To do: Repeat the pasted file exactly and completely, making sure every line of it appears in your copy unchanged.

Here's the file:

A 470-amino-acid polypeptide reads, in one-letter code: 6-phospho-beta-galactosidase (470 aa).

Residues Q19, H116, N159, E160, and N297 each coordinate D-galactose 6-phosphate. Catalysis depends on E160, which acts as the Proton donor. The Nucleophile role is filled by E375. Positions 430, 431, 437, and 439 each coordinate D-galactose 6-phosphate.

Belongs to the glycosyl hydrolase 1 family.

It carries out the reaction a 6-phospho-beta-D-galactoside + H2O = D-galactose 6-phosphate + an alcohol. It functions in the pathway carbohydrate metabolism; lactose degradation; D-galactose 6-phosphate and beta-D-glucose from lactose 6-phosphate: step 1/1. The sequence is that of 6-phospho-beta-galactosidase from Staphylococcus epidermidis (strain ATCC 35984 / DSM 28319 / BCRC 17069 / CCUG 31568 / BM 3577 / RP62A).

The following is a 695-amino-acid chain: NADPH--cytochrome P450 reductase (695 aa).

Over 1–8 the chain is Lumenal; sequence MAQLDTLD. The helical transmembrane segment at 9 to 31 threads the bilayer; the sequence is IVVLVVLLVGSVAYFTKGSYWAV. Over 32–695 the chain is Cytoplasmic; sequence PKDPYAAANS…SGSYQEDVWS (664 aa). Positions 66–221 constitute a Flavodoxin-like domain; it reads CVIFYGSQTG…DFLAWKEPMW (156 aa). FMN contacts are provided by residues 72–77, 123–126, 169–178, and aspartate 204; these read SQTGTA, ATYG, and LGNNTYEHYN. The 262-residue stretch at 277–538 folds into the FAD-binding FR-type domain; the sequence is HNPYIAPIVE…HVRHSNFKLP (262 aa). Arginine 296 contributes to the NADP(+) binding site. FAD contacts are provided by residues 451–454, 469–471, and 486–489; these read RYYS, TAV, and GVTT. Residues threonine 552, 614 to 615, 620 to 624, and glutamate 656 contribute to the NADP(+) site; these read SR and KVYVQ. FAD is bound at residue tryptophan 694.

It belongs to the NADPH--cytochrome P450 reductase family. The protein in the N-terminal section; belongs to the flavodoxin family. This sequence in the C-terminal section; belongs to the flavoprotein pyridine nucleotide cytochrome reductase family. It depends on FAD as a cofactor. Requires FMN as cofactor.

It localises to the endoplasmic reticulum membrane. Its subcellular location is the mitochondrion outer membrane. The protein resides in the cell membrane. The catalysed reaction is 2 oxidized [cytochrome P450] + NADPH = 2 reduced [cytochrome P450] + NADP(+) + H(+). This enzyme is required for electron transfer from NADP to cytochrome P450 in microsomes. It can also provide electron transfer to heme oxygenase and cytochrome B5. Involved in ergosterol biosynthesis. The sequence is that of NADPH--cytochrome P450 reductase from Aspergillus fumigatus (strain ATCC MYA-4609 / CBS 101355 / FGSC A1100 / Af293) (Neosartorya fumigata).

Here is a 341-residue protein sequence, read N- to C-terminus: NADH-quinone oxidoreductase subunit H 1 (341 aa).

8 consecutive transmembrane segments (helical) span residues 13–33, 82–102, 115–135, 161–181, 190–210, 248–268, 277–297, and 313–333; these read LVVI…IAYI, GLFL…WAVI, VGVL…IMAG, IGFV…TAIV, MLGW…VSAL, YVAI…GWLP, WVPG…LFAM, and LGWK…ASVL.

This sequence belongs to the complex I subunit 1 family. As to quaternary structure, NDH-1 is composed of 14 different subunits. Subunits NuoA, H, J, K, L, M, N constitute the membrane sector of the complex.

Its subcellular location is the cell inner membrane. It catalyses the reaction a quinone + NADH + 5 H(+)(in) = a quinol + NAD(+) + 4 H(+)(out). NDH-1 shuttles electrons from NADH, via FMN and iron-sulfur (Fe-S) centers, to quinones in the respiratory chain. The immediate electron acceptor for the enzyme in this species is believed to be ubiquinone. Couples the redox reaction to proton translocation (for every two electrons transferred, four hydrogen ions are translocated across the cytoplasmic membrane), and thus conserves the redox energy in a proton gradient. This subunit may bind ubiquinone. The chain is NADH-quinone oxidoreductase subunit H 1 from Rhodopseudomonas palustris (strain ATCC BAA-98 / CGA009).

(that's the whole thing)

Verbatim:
A 470-amino-acid polypeptide reads, in one-letter code: 6-phospho-beta-galactosidase (470 aa).

Residues Q19, H116, N159, E160, and N297 each coordinate D-galactose 6-phosphate. Catalysis depends on E160, which acts as the Proton donor. The Nucleophile role is filled by E375. Positions 430, 431, 437, and 439 each coordinate D-galactose 6-phosphate.

Belongs to the glycosyl hydrolase 1 family.

It carries out the reaction a 6-phospho-beta-D-galactoside + H2O = D-galactose 6-phosphate + an alcohol. It functions in the pathway carbohydrate metabolism; lactose degradation; D-galactose 6-phosphate and beta-D-glucose from lactose 6-phosphate: step 1/1. The sequence is that of 6-phospho-beta-galactosidase from Staphylococcus epidermidis (strain ATCC 35984 / DSM 28319 / BCRC 17069 / CCUG 31568 / BM 3577 / RP62A).

The following is a 695-amino-acid chain: NADPH--cytochrome P450 reductase (695 aa).

Over 1–8 the chain is Lumenal; sequence MAQLDTLD. The helical transmembrane segment at 9 to 31 threads the bilayer; the sequence is IVVLVVLLVGSVAYFTKGSYWAV. Over 32–695 the chain is Cytoplasmic; sequence PKDPYAAANS…SGSYQEDVWS (664 aa). Positions 66–221 constitute a Flavodoxin-like domain; it reads CVIFYGSQTG…DFLAWKEPMW (156 aa). FMN contacts are provided by residues 72–77, 123–126, 169–178, and aspartate 204; these read SQTGTA, ATYG, and LGNNTYEHYN. The 262-residue stretch at 277–538 folds into the FAD-binding FR-type domain; the sequence is HNPYIAPIVE…HVRHSNFKLP (262 aa). Arginine 296 contributes to the NADP(+) binding site. FAD contacts are provided by residues 451–454, 469–471, and 486–489; these read RYYS, TAV, and GVTT. Residues threonine 552, 614 to 615, 620 to 624, and glutamate 656 contribute to the NADP(+) site; these read SR and KVYVQ. FAD is bound at residue tryptophan 694.

It belongs to the NADPH--cytochrome P450 reductase family. The protein in the N-terminal section; belongs to the flavodoxin family. This sequence in the C-terminal section; belongs to the flavoprotein pyridine nucleotide cytochrome reductase family. It depends on FAD as a cofactor. Requires FMN as cofactor.

It localises to the endoplasmic reticulum membrane. Its subcellular location is the mitochondrion outer membrane. The protein resides in the cell membrane. The catalysed reaction is 2 oxidized [cytochrome P450] + NADPH = 2 reduced [cytochrome P450] + NADP(+) + H(+). This enzyme is required for electron transfer from NADP to cytochrome P450 in microsomes. It can also provide electron transfer to heme oxygenase and cytochrome B5. Involved in ergosterol biosynthesis. The sequence is that of NADPH--cytochrome P450 reductase from Aspergillus fumigatus (strain ATCC MYA-4609 / CBS 101355 / FGSC A1100 / Af293) (Neosartorya fumigata).

Here is a 341-residue protein sequence, read N- to C-terminus: NADH-quinone oxidoreductase subunit H 1 (341 aa).

8 consecutive transmembrane segments (helical) span residues 13–33, 82–102, 115–135, 161–181, 190–210, 248–268, 277–297, and 313–333; these read LVVI…IAYI, GLFL…WAVI, VGVL…IMAG, IGFV…TAIV, MLGW…VSAL, YVAI…GWLP, WVPG…LFAM, and LGWK…ASVL.

This sequence belongs to the complex I subunit 1 family. As to quaternary structure, NDH-1 is composed of 14 different subunits. Subunits NuoA, H, J, K, L, M, N constitute the membrane sector of the complex.

Its subcellular location is the cell inner membrane. It catalyses the reaction a quinone + NADH + 5 H(+)(in) = a quinol + NAD(+) + 4 H(+)(out). NDH-1 shuttles electrons from NADH, via FMN and iron-sulfur (Fe-S) centers, to quinones in the respiratory chain. The immediate electron acceptor for the enzyme in this species is believed to be ubiquinone. Couples the redox reaction to proton translocation (for every two electrons transferred, four hydrogen ions are translocated across the cytoplasmic membrane), and thus conserves the redox energy in a proton gradient. This subunit may bind ubiquinone. The chain is NADH-quinone oxidoreductase subunit H 1 from Rhodopseudomonas palustris (strain ATCC BAA-98 / CGA009).